But all things considered the 330i (the biggest volume-selling model don’t forget) was the pick of the bunch. The turbo 2.0-litre was smooth and fast with handy acceleration (5.8 seconds zero to 100km/h which is faster than the Mercedes-Benz C200).
For ride and handling BMW offers its variable dynamics and we switched between ‘Sport’ and ‘Sport+’ in the twisty stuff with very satisfying results. The rear-drive BMW 3 Series is again right at the front of the pack for precise on-road performance.
The 340i with its 19-inch wheels was a tad ahead in the tautness department but we’re talking a miniscule difference there. And those tyres did get a bit noisy on coarse-chip roads.
But regardless of the engine you’ll find the latest BMW 3 Series again rewards with precise turn-in, sublime mid-corner balance and lots of poise even when pushed beyond the limits.
BMW 3 Series Issues
The 19-inch wheel/tyre package on the 340i did create some noticeable road noise on the coarse chip bitumen sections of the drive route. And some of the options prices raised eyebrows – like $1,415 for metallic paint and $2,245 for the glass sunroof.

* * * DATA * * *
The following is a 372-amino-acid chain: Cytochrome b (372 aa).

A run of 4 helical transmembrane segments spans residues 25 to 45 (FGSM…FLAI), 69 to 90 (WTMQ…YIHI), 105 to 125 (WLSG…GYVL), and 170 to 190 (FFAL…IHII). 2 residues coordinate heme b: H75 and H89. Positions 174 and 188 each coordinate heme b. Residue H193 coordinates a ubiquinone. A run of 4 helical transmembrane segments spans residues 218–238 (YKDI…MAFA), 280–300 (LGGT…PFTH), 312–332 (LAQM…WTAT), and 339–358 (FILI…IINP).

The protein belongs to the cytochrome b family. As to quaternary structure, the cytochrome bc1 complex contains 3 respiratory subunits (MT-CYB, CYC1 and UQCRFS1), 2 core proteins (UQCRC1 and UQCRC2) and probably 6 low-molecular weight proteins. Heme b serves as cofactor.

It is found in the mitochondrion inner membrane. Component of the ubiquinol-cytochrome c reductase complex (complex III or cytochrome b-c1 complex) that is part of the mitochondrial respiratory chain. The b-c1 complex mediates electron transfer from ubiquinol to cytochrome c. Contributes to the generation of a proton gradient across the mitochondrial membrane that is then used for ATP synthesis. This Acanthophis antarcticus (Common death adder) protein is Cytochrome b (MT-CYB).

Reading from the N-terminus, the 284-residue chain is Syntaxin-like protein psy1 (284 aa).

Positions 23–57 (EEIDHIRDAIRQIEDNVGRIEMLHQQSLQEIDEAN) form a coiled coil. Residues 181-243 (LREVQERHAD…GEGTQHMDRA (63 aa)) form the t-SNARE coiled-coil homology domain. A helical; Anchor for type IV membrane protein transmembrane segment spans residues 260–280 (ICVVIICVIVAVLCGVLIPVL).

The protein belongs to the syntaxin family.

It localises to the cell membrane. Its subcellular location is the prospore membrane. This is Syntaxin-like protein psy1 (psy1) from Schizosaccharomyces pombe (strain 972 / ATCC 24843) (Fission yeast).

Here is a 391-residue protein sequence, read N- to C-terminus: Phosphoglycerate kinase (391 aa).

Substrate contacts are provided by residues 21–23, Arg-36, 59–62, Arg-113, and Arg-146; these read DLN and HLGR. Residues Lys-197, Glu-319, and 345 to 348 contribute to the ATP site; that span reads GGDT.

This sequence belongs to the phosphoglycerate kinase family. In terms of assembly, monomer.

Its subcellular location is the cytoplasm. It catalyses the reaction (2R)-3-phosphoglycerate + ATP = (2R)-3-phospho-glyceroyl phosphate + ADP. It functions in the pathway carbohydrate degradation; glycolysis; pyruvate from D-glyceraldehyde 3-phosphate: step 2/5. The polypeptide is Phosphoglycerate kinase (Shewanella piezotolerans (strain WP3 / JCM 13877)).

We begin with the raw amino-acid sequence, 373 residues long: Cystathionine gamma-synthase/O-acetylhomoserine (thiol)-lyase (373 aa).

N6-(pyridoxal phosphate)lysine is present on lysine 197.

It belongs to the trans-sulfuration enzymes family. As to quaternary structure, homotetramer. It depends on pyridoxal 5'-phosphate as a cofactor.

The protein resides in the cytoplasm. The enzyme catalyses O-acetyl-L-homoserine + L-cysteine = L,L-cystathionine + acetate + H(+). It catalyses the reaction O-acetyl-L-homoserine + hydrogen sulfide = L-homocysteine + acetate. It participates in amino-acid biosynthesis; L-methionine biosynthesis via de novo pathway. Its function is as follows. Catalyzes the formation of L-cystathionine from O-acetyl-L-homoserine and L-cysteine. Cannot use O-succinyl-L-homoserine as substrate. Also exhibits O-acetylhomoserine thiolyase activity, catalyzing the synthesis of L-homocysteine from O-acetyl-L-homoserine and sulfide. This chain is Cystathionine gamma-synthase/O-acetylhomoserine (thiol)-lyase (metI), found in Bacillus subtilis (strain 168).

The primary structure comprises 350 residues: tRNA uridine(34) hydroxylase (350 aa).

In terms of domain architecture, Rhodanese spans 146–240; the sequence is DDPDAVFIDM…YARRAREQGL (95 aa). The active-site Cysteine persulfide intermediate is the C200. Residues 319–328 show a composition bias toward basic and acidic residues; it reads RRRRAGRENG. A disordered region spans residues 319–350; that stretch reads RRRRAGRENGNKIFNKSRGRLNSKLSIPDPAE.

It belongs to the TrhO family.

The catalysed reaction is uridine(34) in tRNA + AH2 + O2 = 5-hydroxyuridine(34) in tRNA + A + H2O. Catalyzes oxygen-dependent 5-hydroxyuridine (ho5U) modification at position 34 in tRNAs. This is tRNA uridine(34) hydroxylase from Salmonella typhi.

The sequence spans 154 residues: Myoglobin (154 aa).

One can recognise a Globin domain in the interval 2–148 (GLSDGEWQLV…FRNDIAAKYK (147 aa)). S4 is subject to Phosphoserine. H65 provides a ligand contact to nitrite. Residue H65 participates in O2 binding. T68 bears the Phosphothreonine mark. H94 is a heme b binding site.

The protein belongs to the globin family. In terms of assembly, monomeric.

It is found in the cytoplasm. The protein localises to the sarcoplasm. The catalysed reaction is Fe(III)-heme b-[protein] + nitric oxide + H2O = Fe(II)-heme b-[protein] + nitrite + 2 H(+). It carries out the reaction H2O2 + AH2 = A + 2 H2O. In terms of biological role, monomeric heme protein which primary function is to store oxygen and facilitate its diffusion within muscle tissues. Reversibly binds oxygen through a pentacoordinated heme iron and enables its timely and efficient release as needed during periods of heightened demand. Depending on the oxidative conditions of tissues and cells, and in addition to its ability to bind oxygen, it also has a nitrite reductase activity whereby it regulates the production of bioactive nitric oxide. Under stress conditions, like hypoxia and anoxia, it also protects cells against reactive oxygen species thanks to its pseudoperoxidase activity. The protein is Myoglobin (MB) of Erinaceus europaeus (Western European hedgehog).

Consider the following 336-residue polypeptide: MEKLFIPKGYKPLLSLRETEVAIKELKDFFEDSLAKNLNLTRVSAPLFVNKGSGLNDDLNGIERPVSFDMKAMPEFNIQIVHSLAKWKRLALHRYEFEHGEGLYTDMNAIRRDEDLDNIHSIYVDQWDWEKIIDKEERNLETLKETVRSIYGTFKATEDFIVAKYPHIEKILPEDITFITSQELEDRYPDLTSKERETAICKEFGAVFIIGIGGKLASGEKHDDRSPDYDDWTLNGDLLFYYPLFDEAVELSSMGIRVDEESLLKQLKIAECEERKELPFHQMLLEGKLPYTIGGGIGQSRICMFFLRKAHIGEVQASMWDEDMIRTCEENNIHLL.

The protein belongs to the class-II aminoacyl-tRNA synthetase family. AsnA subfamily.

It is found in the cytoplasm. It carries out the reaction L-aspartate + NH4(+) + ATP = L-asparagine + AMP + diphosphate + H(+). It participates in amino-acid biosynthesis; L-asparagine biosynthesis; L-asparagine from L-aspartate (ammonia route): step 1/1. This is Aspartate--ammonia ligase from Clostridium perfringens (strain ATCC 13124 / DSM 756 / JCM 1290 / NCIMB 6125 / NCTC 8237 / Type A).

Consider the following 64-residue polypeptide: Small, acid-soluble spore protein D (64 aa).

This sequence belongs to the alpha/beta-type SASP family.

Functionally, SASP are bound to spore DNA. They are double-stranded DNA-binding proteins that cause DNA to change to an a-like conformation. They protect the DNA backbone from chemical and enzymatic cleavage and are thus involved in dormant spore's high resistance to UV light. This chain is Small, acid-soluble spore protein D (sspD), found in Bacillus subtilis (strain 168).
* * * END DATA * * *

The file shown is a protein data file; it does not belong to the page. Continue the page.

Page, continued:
BMW 3 Series Verdict
As usual there is not a weak model in the latest BMW 3 series range. And the extra equipment included in this latest updated certainly delivers added enticement.
Never underestimate the technology BMW brings to the table. The entry-level 318 with its turbocharged three-cylinder engine is a cracker – the best three-cylinder engine we’ve driven by a fair margin (and with significant fuel consumption savings to boot).
But the volume-seller, the 330i gets out vote. A sticker price less than the car it replaces and that sensational 2.0-litre engine all add-up to a great buy.
BMW 3 Series The Competition
This segment is dominated by the hot-selling Mercedes-Benz C-Class. The C-Class lineup kicks-off a bit pricier at $60,900 but the all-turbocharged four-cylinder lineup (if you exclude the twin-turbo V8 AMG models) is terrific. Style, substance and brilliant driving dynamics…the C-Class has it all.
Audi’s A4 is also a favourite of the www.carshowroom.com.au team. Sharp looks and punchy turbocharged 1.8-litre and 2.0-litre engines match the top-notch driving dynamics of the latest A4. Stretch to a Quattro all-wheel-drive model if you can.